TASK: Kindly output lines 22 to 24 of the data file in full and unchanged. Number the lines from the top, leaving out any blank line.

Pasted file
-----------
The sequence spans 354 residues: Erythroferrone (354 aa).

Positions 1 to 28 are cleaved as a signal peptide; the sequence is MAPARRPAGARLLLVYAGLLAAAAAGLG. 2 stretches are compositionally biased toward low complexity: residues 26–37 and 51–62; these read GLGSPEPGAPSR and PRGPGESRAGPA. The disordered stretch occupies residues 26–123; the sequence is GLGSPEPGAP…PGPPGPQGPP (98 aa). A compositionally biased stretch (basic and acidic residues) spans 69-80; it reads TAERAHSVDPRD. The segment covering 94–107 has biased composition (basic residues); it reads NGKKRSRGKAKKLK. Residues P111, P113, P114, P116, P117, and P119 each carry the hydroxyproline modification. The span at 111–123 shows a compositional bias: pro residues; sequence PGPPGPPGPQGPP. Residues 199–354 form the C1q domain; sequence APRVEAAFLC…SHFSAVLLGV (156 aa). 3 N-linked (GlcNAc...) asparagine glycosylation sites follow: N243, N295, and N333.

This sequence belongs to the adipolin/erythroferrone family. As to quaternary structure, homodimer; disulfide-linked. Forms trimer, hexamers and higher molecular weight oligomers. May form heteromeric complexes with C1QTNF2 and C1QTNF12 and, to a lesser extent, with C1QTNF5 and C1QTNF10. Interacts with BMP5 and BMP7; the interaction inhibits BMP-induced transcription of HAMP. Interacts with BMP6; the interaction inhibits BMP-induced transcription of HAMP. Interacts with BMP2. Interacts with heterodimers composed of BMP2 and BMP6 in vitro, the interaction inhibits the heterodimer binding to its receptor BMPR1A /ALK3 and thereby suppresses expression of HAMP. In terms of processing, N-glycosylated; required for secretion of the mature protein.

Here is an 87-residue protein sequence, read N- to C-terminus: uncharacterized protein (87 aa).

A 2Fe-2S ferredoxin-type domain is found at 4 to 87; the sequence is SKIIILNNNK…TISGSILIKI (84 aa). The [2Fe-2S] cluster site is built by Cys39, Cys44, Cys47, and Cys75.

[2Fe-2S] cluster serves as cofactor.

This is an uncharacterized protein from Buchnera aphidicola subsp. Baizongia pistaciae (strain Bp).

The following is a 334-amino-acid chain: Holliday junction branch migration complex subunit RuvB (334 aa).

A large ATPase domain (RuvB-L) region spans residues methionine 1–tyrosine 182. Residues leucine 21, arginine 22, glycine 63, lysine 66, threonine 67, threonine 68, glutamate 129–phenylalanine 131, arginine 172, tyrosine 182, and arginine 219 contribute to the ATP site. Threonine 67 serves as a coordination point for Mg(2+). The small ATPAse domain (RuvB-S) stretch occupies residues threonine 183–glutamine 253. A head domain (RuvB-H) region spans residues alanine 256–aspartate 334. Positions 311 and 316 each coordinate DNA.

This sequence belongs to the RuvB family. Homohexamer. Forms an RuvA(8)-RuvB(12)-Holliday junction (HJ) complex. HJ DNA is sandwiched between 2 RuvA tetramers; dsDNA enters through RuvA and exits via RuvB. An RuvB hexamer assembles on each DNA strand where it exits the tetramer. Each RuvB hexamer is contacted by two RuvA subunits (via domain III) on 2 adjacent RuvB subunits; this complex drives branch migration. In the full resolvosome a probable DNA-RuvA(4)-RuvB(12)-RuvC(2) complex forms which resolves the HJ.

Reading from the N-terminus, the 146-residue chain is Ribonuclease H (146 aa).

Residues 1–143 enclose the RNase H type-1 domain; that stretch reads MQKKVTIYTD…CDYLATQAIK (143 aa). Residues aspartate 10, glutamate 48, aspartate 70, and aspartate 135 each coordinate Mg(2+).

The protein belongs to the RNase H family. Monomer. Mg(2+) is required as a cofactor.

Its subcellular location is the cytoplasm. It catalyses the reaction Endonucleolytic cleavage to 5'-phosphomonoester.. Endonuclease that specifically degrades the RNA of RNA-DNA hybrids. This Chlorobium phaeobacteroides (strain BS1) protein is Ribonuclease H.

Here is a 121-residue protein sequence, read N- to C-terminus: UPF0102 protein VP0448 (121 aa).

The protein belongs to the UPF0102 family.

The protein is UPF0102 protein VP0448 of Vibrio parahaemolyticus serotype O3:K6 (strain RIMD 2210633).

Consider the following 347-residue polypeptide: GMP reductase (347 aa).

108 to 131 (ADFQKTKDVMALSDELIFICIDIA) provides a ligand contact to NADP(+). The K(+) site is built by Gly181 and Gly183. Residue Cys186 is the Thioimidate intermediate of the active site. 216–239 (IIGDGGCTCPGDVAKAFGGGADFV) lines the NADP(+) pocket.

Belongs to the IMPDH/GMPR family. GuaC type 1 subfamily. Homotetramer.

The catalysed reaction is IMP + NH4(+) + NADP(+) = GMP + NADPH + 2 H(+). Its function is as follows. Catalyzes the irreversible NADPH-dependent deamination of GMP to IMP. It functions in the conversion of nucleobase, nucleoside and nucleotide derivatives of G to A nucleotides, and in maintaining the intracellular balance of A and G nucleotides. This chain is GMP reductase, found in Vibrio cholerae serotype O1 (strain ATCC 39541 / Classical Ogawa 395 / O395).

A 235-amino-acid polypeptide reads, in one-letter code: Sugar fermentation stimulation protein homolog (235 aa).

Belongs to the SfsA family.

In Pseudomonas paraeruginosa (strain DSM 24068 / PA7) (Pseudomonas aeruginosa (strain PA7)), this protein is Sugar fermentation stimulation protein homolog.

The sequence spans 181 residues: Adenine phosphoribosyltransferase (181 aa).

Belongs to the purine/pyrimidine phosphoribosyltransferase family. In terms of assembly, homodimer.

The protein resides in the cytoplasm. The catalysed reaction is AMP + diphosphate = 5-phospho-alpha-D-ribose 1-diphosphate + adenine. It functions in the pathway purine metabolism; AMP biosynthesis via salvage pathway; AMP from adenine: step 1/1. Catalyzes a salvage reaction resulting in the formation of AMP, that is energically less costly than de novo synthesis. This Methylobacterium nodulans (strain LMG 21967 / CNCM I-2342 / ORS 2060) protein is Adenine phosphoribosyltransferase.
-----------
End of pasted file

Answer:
A 235-amino-acid polypeptide reads, in one-letter code: Sugar fermentation stimulation protein homolog (235 aa).

Belongs to the SfsA family.

In Pseudomonas paraeruginosa (strain DSM 24068 / PA7) (Pseudomonas aeruginosa (strain PA7)), this protein is Sugar fermentation stimulation protein homolog.